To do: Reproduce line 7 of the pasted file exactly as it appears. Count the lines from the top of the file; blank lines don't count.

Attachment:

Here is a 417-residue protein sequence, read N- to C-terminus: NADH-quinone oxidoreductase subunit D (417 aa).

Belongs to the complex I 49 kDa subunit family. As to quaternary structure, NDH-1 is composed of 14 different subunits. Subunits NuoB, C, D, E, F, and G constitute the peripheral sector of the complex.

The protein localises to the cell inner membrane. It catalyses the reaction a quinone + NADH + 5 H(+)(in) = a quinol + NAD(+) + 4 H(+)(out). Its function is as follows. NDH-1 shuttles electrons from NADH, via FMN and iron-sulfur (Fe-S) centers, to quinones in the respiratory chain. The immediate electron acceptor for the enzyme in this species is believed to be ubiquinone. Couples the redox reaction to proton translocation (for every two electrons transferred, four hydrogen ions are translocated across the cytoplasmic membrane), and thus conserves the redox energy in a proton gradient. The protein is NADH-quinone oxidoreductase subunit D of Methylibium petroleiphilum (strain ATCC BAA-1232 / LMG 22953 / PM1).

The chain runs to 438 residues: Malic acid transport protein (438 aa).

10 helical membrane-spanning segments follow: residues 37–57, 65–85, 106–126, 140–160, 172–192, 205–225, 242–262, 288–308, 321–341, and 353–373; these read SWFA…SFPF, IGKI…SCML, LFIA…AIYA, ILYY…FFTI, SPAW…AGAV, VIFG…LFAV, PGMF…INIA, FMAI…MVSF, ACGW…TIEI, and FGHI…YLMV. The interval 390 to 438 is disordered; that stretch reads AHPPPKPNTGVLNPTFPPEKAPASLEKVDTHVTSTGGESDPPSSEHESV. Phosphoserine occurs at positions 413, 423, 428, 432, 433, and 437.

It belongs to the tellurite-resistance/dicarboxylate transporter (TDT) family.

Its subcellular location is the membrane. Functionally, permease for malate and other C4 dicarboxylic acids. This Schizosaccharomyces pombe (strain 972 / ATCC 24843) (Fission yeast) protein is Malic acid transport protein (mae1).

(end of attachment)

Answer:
Its subcellular location is the membrane. Functionally, permease for malate and other C4 dicarboxylic acids. This Schizosaccharomyces pombe (strain 972 / ATCC 24843) (Fission yeast) protein is Malic acid transport protein (mae1).